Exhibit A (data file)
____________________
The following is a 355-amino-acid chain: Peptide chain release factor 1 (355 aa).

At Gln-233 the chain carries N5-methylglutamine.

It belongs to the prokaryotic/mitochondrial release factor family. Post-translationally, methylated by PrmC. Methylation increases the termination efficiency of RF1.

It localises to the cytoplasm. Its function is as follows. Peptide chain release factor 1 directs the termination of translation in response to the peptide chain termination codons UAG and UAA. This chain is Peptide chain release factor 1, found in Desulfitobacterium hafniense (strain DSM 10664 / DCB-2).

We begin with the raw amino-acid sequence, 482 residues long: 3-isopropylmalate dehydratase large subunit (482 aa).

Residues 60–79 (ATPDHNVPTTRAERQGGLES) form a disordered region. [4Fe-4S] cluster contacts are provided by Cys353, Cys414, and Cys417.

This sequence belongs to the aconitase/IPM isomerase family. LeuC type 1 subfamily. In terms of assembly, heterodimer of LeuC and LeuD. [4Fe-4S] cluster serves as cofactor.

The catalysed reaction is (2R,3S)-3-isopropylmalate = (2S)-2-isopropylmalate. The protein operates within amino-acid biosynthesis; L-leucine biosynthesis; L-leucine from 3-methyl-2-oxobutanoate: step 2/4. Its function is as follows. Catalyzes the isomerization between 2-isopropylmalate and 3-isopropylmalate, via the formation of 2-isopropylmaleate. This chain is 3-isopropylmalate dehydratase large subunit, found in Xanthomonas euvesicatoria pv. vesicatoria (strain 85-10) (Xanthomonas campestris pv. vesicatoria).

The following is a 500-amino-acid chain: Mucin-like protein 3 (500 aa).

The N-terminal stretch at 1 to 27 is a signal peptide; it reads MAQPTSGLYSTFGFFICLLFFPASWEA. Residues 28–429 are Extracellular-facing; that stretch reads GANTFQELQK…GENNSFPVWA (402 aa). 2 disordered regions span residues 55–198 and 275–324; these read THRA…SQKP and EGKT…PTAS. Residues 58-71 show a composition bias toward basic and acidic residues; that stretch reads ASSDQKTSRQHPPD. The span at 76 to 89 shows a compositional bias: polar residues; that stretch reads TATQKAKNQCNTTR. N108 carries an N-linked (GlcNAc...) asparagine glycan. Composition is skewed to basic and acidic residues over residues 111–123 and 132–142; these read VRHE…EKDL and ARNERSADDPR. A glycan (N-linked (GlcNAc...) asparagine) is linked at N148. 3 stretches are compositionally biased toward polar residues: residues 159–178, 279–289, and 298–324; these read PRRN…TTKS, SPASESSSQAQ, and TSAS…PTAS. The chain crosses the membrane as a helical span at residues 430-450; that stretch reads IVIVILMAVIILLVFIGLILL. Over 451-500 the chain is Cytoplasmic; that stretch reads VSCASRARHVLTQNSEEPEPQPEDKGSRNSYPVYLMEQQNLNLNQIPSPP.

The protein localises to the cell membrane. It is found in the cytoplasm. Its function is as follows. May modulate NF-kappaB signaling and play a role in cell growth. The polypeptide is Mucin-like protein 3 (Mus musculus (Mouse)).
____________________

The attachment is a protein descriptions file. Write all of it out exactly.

The following is a 355-amino-acid chain: Peptide chain release factor 1 (355 aa).

At Gln-233 the chain carries N5-methylglutamine.

It belongs to the prokaryotic/mitochondrial release factor family. Post-translationally, methylated by PrmC. Methylation increases the termination efficiency of RF1.

It localises to the cytoplasm. Its function is as follows. Peptide chain release factor 1 directs the termination of translation in response to the peptide chain termination codons UAG and UAA. This chain is Peptide chain release factor 1, found in Desulfitobacterium hafniense (strain DSM 10664 / DCB-2).

We begin with the raw amino-acid sequence, 482 residues long: 3-isopropylmalate dehydratase large subunit (482 aa).

Residues 60–79 (ATPDHNVPTTRAERQGGLES) form a disordered region. [4Fe-4S] cluster contacts are provided by Cys353, Cys414, and Cys417.

This sequence belongs to the aconitase/IPM isomerase family. LeuC type 1 subfamily. In terms of assembly, heterodimer of LeuC and LeuD. [4Fe-4S] cluster serves as cofactor.

The catalysed reaction is (2R,3S)-3-isopropylmalate = (2S)-2-isopropylmalate. The protein operates within amino-acid biosynthesis; L-leucine biosynthesis; L-leucine from 3-methyl-2-oxobutanoate: step 2/4. Its function is as follows. Catalyzes the isomerization between 2-isopropylmalate and 3-isopropylmalate, via the formation of 2-isopropylmaleate. This chain is 3-isopropylmalate dehydratase large subunit, found in Xanthomonas euvesicatoria pv. vesicatoria (strain 85-10) (Xanthomonas campestris pv. vesicatoria).

The following is a 500-amino-acid chain: Mucin-like protein 3 (500 aa).

The N-terminal stretch at 1 to 27 is a signal peptide; it reads MAQPTSGLYSTFGFFICLLFFPASWEA. Residues 28–429 are Extracellular-facing; that stretch reads GANTFQELQK…GENNSFPVWA (402 aa). 2 disordered regions span residues 55–198 and 275–324; these read THRA…SQKP and EGKT…PTAS. Residues 58-71 show a composition bias toward basic and acidic residues; that stretch reads ASSDQKTSRQHPPD. The span at 76 to 89 shows a compositional bias: polar residues; that stretch reads TATQKAKNQCNTTR. N108 carries an N-linked (GlcNAc...) asparagine glycan. Composition is skewed to basic and acidic residues over residues 111–123 and 132–142; these read VRHE…EKDL and ARNERSADDPR. A glycan (N-linked (GlcNAc...) asparagine) is linked at N148. 3 stretches are compositionally biased toward polar residues: residues 159–178, 279–289, and 298–324; these read PRRN…TTKS, SPASESSSQAQ, and TSAS…PTAS. The chain crosses the membrane as a helical span at residues 430-450; that stretch reads IVIVILMAVIILLVFIGLILL. Over 451-500 the chain is Cytoplasmic; that stretch reads VSCASRARHVLTQNSEEPEPQPEDKGSRNSYPVYLMEQQNLNLNQIPSPP.

The protein localises to the cell membrane. It is found in the cytoplasm. Its function is as follows. May modulate NF-kappaB signaling and play a role in cell growth. The polypeptide is Mucin-like protein 3 (Mus musculus (Mouse)).